As I stated in a prior blog, I don’t know what more can be done to help the environment than have fewer, if not any children. I know that is a tall order because the choice to “not” procreate or procreate for replacement only flies in the face or our biological programming. I don’t think there is a species around today, or has ever existed that would not overpopulate itself out of existence if it could. To not do so requires a triumph of intellect over biology.

As Narain posited in “Before the Flood,” no one need look outside the borders of the US to see how humans individually and in aggregate impact on the natural environment.  She brashly stated, “You’re consumption is going to put a hole in the planet.”

In 2008, Paul Murtaugh and Michael Schlax, of Oregon State University prepared a treatise entitled, Reproduction and Carbon Legacies of Individuals. To my knowledge, it is the first in depth study that delineated the carbon footprint of someone in the United States relative to other countries.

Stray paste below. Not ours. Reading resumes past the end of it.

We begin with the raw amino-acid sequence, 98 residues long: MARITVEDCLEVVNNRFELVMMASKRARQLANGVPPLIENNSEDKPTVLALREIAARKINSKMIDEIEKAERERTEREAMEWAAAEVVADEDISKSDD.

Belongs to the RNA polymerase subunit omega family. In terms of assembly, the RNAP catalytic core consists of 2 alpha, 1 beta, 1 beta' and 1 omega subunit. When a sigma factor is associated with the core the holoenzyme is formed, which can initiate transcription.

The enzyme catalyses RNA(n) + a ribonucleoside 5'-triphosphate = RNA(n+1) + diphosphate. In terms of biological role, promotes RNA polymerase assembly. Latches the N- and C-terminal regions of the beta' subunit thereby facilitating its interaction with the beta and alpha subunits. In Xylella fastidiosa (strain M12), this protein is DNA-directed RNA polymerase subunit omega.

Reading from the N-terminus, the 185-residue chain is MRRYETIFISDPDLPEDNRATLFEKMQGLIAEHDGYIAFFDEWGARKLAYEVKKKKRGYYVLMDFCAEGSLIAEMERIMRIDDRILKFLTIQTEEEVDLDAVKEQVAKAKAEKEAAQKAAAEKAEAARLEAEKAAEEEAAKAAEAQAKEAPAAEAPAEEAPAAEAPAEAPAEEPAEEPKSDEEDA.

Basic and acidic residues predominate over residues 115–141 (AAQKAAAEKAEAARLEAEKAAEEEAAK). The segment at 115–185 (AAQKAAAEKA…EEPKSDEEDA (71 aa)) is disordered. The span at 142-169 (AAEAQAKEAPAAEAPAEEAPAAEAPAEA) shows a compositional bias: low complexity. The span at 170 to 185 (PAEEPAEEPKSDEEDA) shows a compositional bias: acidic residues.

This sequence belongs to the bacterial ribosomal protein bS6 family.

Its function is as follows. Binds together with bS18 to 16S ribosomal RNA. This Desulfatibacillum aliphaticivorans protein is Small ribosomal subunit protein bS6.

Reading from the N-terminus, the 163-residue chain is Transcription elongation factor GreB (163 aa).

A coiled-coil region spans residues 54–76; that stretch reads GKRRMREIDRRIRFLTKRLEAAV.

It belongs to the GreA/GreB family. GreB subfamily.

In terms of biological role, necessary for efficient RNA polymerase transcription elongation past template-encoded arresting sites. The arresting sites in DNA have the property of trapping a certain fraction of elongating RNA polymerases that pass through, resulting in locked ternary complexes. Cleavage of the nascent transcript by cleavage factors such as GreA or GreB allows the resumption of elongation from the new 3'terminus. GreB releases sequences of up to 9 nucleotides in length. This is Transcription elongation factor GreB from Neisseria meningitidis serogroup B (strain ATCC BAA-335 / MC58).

For instance, the per capita emissions of a person living in China is 3.62 metric tons per year compared to the Unites states where it is 20.18 tons per year. So, from a global climate change perspective, where would be the most effective country to start looking at reducing population? And given that Mexico’s per capita emissions were pegged at 3.67 tons per year, does it makes sense from the global climate perspective to allow unbridled immigration to the United States from that country?

According to Murtaugh and Schlax, attempts by consumers to mitigate our impact on the environment through things like recycling, adopting energy efficient lights, more fuel-efficient cars, etc., look pretty feckless when compared to making reproductive decisions.  The bottom line is, people in advanced/developed economies put greater demands on the natural environment and produce more waste.